Grokking Modern System Design Interview for Engineers & Managers
Ace your System Design Interview and take your career to the next level. Learn to handle the design of applications like Netflix, Quora, Facebook, Uber, and many more in a 45-min interview. Learn the RESHADED framework for architecting web-scale applications by determining requirements, constraints, and assumptions before diving into a step-by-step design process.
Micro average is concerned with the study of individual classes. For example, a firm’s micro average examines personal goods’ price and market structure.
Macro average is concerned with aggregations or totals. We study economy-wide phenomena such as unemployment, price levels of economic growth, and gross domestic product or GDP using macro average.
The difference between macro and micro averaging is that macro averaging gives equal weight to each category while micro averaging gives equal weight to each sample. If we have the same number of samples for each class, both macro and micro will provide the same score.
Let's suppose we have a multi-class classification system with three unbalanced classes and the following numbers:
Class | True Positive (TP) | False Positive (FP) | False Negitive (FN) | Precision | Recall |
X | 15 | 11 | 2 | 0.57 | 0.88 |
Y | 10 | 90 | 7 | 0.1 | 0.58 |
Z | 5 | 2 | 1 | 0.71 | 0.83 |
The micro average precision is the sum of all true positives divided by the sum of all true positives and false positives. In other words, we divide the number of correctly identified predictions by the total number of predictions. The micro average calculation of the data above would be as follows:
PrecisionMicroAvg $= \frac{(𝑇𝑃_1 + 𝑇𝑃_2 + … + 𝑇𝑃_𝑛)}{(𝑇𝑃_1+𝑇𝑃_2+ … + 𝑇𝑃_𝑛 + 𝐹𝑃_1 + 𝐹𝑃_2 + … + 𝐹𝑃_𝑛)}$
PrecisionMicroAvg $= \frac{(15 + 10 + 5)}{(15 + 10 + 5 + 11 + 90 + 2)} = \frac{(30)}{(133)} = 0.22$
The macro average precision is the arithmetic mean of all the precision values for the different classes. The macro average calculation of the data above would be as follows:
PrecisionMacroAvg $= \frac{(𝑃𝑟𝑒𝑐_1+𝑃𝑟𝑒𝑐_2+…+𝑃𝑟𝑒𝑐_𝑛)}{n}$
PrecisionMacroAvg $= \frac{(0.57 + 0.1 + 0.71)}{(3)} = \frac{(1.38)}{(3)} = 0.46$
The micro average recall is the sum of true positives for all classes divided by actual positives (rather than predicted positives). The micro average calculation of the data above would be as follows:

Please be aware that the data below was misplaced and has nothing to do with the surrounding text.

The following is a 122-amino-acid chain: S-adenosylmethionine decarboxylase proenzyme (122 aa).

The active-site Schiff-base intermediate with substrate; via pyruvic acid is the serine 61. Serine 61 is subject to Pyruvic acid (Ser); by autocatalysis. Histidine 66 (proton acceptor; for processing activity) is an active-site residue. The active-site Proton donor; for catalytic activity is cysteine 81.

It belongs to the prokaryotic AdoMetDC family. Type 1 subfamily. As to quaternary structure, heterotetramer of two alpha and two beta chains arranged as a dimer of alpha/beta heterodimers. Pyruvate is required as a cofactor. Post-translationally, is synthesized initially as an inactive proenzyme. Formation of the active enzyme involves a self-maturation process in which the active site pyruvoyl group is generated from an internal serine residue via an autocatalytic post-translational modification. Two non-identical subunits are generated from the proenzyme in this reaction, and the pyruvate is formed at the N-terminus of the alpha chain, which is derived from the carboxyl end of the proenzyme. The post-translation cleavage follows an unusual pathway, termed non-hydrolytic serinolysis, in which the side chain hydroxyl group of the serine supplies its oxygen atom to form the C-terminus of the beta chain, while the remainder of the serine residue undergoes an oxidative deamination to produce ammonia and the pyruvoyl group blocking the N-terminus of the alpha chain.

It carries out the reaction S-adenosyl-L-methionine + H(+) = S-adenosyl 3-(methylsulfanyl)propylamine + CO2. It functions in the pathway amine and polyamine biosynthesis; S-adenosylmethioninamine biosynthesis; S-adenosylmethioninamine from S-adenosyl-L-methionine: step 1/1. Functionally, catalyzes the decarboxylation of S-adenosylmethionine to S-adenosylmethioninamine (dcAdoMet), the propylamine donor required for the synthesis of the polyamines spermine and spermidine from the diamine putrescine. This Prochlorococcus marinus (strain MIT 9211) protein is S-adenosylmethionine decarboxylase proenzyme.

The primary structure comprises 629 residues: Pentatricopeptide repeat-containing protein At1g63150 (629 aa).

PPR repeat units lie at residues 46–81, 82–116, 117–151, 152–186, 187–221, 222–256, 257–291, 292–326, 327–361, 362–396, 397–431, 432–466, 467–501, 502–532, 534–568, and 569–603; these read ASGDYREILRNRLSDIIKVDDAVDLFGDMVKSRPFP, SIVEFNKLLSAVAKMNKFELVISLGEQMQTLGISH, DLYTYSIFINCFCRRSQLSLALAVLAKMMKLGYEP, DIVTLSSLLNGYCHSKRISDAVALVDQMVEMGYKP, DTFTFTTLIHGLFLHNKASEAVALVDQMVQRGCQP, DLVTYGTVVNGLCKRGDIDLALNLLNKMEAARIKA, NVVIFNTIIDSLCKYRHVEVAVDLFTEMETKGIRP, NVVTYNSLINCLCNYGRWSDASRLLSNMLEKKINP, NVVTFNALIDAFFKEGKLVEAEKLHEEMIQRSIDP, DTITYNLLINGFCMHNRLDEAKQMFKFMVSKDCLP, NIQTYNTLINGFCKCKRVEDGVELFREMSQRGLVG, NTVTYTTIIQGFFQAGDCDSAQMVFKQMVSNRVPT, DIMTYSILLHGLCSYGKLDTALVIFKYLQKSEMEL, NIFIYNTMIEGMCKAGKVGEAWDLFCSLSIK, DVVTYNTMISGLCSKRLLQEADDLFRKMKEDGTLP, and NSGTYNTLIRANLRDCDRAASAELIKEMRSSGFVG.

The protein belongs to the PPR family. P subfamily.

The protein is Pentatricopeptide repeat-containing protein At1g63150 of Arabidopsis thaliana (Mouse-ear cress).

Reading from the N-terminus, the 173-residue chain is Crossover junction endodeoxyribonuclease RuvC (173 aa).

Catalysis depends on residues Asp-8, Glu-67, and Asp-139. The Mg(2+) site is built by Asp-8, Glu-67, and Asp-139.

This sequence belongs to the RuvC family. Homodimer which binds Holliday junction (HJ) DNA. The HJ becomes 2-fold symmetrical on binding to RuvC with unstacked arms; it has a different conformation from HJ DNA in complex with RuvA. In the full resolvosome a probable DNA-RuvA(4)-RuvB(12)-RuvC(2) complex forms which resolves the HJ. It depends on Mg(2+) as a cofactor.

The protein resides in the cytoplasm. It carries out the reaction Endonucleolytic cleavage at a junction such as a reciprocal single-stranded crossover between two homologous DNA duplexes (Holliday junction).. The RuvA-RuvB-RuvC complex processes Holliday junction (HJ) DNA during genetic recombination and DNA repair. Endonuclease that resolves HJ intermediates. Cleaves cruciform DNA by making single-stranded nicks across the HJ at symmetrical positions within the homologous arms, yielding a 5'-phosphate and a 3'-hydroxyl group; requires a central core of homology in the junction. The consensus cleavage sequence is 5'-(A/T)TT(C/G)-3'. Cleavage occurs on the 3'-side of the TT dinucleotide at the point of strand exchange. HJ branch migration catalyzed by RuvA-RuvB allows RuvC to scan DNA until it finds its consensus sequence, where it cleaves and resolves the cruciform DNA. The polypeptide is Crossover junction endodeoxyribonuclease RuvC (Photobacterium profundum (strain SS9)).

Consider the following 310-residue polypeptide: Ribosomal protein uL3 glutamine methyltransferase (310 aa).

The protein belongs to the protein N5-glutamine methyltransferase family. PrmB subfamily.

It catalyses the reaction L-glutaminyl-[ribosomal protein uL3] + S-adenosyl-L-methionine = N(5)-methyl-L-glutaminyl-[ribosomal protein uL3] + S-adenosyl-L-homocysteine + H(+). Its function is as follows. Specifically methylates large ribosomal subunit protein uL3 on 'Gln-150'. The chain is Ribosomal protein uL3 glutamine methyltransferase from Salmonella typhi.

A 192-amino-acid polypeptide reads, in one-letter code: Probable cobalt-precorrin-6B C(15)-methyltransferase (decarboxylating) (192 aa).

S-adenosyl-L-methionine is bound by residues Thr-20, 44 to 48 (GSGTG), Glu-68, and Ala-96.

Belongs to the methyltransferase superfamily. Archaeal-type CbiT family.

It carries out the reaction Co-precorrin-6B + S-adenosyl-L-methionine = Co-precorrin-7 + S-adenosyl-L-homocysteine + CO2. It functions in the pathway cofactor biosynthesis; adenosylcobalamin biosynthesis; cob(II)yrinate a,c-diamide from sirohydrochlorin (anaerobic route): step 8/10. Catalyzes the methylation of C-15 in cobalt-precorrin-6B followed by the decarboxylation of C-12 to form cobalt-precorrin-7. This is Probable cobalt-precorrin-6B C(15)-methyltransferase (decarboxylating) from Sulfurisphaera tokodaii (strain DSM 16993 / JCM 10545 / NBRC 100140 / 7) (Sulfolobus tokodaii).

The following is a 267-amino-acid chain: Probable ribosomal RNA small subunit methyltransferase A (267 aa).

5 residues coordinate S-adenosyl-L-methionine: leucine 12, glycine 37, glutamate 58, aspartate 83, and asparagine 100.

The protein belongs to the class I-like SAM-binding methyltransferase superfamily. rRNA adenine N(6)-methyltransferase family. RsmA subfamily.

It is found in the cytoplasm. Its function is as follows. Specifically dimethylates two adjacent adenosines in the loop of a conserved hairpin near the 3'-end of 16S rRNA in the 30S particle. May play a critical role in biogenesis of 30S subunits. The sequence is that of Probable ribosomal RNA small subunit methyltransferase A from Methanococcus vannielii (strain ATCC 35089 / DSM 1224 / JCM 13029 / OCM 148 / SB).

RecallMicroAvg $= \frac{(𝑇𝑃_1 + 𝑇𝑃_2 + … + 𝑇𝑃_𝑛)}{(𝑇𝑃_1+𝑇𝑃_2+ … + 𝑇𝑃_𝑛 + 𝐹N_1 + 𝐹N_2 + … + 𝐹N_𝑛)}$
RecallMicroAvg $= \frac{(15 + 10 + 5)}{(15 + 10 + 5 + 2 + 7 + 1)} = \frac{(30)}{(40)} = 0.75$
The macro average recall is the arithmetic mean of all recall scores for different classes. The macro average calculation of the data above would be as follows:
RecallMacroAvg $= \frac{(Recall_1+Recall_2+…+Recall_𝑛)}{n}$
RecallMacroAvg $= \frac{(0.88 + 0.58 + 0.83)}{(3)} = \frac{(2.29)}{(3)} = 0.76$
Here is what we can infer about micro and macro averages:
Micro average statistics evaluate models trained for multi-class classification problems.
We use micro averaging when we need an equal weight for each instance or prediction.
The micro average precision is the sum of true positives for a single class divided by the sum of predicted positives for all classes.
The micro average recall score is the sum of true positives for a single class divided by the sum of true positives for all classes.
Macro average statistics evaluate models trained for multi-class classification problems.
We use macro averaging in case of a class unbalance (different number of instances associated with different class labels).
The macro average is the arithmetic mean of the individual class related to precision, memory, and f1 score.
We use macro average scores when we need to treat all classes equally to evaluate the overall performance of the classifier against the most common class labels.
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Grokking Modern System Design Interview for Engineers & Managers
Ace your System Design Interview and take your career to the next level. Learn to handle the design of applications like Netflix, Quora, Facebook, Uber, and many more in a 45-min interview. Learn the RESHADED framework for architecting web-scale applications by determining requirements, constraints, and assumptions before diving into a step-by-step design process.